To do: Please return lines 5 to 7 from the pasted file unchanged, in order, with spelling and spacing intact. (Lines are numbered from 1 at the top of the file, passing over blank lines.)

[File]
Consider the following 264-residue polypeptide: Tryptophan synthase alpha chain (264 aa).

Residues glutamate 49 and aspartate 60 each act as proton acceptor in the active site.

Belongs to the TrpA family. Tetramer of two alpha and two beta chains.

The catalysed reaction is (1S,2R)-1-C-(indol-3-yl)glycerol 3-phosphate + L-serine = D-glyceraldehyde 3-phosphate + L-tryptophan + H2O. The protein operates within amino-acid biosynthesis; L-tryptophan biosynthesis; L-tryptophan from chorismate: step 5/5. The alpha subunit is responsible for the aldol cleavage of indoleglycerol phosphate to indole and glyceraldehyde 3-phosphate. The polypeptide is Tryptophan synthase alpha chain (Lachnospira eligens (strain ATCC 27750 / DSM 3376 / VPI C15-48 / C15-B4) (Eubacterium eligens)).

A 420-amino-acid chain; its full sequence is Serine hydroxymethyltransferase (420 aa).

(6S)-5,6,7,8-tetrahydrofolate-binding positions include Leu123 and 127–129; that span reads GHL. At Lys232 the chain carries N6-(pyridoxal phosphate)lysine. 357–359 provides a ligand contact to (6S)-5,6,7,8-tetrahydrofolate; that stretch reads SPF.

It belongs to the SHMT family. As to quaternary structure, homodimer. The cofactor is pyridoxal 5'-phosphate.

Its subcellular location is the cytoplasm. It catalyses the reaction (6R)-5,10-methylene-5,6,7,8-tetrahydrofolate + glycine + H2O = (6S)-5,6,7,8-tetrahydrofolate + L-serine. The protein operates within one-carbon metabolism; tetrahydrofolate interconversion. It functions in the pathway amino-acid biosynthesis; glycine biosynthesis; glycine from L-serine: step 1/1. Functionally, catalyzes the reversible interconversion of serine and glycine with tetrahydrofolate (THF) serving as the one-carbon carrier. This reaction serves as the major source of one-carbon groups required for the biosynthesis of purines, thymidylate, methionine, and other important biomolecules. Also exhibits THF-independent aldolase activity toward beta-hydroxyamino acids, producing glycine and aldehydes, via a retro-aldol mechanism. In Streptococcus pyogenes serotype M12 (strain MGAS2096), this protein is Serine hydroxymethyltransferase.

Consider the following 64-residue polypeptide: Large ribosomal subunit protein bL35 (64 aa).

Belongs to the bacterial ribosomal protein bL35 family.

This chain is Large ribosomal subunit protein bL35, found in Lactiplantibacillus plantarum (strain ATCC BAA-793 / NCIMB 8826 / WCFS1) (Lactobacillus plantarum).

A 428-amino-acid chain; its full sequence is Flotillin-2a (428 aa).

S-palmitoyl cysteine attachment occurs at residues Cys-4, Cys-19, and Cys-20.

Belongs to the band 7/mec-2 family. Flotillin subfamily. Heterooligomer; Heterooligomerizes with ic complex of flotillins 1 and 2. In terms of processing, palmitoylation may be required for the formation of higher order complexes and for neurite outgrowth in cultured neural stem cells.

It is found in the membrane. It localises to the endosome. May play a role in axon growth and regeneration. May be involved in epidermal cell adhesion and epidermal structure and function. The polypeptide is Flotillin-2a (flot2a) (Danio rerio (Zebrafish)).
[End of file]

A 420-amino-acid chain; its full sequence is Serine hydroxymethyltransferase (420 aa).

(6S)-5,6,7,8-tetrahydrofolate-binding positions include Leu123 and 127–129; that span reads GHL. At Lys232 the chain carries N6-(pyridoxal phosphate)lysine. 357–359 provides a ligand contact to (6S)-5,6,7,8-tetrahydrofolate; that stretch reads SPF.

It belongs to the SHMT family. As to quaternary structure, homodimer. The cofactor is pyridoxal 5'-phosphate.